> I'm not going back there. Until I'm specifically told to stop by the govt or local circumstances change significantly I'm going to continue climbing in some form because I love it and I'm not going to live in fear of what ifs. What I will also continue to do is all the things that have been actually shown to reduce risk of transmission.

You've conveniently left out the "what is I catch the virus" or "what if I catch the virus and give it to someone else".

I don't expect you to, go back there, but if you are travelling for non-essential reasons you are going against government advice. You're not alone, but at least be honest about it.

Let's not try and pretend what we're doing is safe or without risk, or that we're special cases, because.....

we're breaking the rules because we want to do what we like doing.

12
 Si dH 23 Dec 2020
In reply to Cobra_Head:

> But you're taking risks on other people's behalf, it's not your risk we're talking about. It's the risk to people who don't have a choice, doctors, nurses, other family members.

So is everyone, all of the time. It's a risk of the type you identify whenever you have a beer or walk up the stairs. Nothing is zero risk or perfectly safe.  The point is, we all have to make judgements about what risk is acceptable. In the case of covid transmission risk,. the Govt puts legislation in place to ensure that everyone adheres to a minimum standard of risk reduction and then provides additional guidance to help us understand ways in which we can further reduce risk in most situations. This guidance should to be applied proportionately and with a knowledge of the context. For example, are you meeting anyone or not.

Your quote from the gov website demonstrates a lack of understanding of the difference between guidance and law. I do understand this; it's part of my job (as is judging health and safety risks).

Enough from me as I don't think I have any chance of changing your mind.

 AJM 23 Dec 2020
In reply to Si dH:

I think of the guidance were more obviously risk based I would see a more natural link between the guidance and the law (as in, one would sit in a way as a circle within the other).

But whilst in tier 4 you can still work in people's homes as a childminder or a cleaner (I had this conversation with my parents yesterday - they live effectively in the epicentre at the minute, their local area had nearly 1300 per 100k in yesterday's data and I expect that to get worse for several days yet), and whilst in tier 2/3 you can spend several hours in a climbing wall with 50-60 people in it where mask wearing doesn't have to be mandatory at all times (my local does, but I understand that isn't universal and that some places allow masks off whilst climbing), I'm going to put limited weight on guidance telling me I shouldn't go out bouldering on my own, because I've yet to see a compelling argument as to why it would be higher risk than either of those two examples.

 Offwidth 23 Dec 2020
In reply to GrahamD:

As I said before in trad and bouldering outdoors accidents are surprisingly rare for experienced practioners, despite some significant pitting of skill against consequences on bold routes. That the black swan doesn't happen often in trad won't reduce the impact when it does and as hospitals really struggle in January with covid, the injured climber who was pushing things will look very foolish.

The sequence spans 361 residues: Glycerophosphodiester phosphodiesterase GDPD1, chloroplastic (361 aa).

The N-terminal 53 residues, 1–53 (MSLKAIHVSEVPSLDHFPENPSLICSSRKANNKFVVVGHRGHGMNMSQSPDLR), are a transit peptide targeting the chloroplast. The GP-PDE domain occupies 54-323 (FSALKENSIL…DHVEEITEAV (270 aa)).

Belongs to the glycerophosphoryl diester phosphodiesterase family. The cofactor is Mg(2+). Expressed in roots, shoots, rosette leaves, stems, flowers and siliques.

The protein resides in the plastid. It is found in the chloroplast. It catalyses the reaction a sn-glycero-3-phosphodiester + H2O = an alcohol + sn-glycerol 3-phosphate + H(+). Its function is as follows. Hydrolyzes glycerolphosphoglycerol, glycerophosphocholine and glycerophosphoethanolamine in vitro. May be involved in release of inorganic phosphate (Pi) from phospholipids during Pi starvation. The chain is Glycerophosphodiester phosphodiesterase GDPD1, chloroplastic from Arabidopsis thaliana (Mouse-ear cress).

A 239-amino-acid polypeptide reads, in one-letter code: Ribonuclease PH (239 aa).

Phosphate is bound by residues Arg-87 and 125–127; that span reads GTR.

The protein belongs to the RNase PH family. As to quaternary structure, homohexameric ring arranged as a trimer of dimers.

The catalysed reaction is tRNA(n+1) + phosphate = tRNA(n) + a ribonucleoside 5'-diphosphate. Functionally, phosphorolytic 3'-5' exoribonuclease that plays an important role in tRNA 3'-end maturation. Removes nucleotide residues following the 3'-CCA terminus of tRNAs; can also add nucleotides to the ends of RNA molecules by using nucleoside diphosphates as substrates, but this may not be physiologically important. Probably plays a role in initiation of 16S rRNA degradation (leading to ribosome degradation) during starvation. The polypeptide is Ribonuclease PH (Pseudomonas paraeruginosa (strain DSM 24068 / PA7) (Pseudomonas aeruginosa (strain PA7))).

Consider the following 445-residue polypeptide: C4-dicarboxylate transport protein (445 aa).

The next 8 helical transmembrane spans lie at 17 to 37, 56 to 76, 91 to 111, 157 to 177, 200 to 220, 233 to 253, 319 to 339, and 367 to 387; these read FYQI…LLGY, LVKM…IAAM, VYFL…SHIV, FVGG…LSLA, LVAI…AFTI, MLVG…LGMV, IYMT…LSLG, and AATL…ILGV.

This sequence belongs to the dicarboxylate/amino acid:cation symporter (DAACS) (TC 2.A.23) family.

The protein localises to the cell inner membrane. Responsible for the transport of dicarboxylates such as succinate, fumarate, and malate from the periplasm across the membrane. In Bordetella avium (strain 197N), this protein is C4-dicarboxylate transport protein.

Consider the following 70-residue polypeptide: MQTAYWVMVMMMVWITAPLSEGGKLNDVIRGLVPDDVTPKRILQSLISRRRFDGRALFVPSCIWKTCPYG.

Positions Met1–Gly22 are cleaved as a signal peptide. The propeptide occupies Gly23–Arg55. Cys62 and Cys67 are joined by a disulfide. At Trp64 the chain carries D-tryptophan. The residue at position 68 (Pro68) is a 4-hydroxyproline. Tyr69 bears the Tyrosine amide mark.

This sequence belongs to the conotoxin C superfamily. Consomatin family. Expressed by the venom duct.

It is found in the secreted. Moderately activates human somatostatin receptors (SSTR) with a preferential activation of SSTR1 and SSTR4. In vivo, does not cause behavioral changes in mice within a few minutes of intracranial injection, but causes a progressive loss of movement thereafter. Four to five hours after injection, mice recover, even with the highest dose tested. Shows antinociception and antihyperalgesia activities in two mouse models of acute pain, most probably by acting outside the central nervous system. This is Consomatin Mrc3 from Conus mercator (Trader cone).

I absolutely believe there is near zero risk of covid transmission for climbers outdoors  in quiet areas  taking full precautions under the advice. All the science points to that.

Where psychology lets us down as experienced in climbing is when we stop focussing. Risks around the climbing environment (forgetting to tie in properly etc) seem higher than normal;  risks of home accidents oddly high for such a propriaceptive part of the population.

Finally we have the risk of stopping doing something that is important for us to cope with life. This can be vital for some with mental health issues.  I look back at what I did in the peak of my career under severe stress for years and think to myself: was that even close to possible without the headspace regular climbing gave me?

Bottom line you can't cherry pick some risks and ignore others, or regard all risk incidences as equivalent. Try and advise as you like, but any advice will always  be ignored by some (the key reason the pandemic is so bad in the UK is significant failure of too many to follow the basic rules). In any case the whole argument is about to become academic in the inevitable lockdown, apart from those who live near crags.

Post edited at 10:53
3
In reply to GrahamD:

> Breakdowns are a function of how much you use the car.

Look I know this is off topic but I couldn't let this one go without commenting. Breakdowns are not only a function of how much you use a car when looked at on an individual basis. It is more about what make of car you have, how well you maintain it, how you drive it, how old it is...

It is a bit like saying "climbing accidents are a function of how much you climb", which would be misleading as that is probably not the most significant factor.

In reply to Misha:

For what its worth my contribution to the discussion: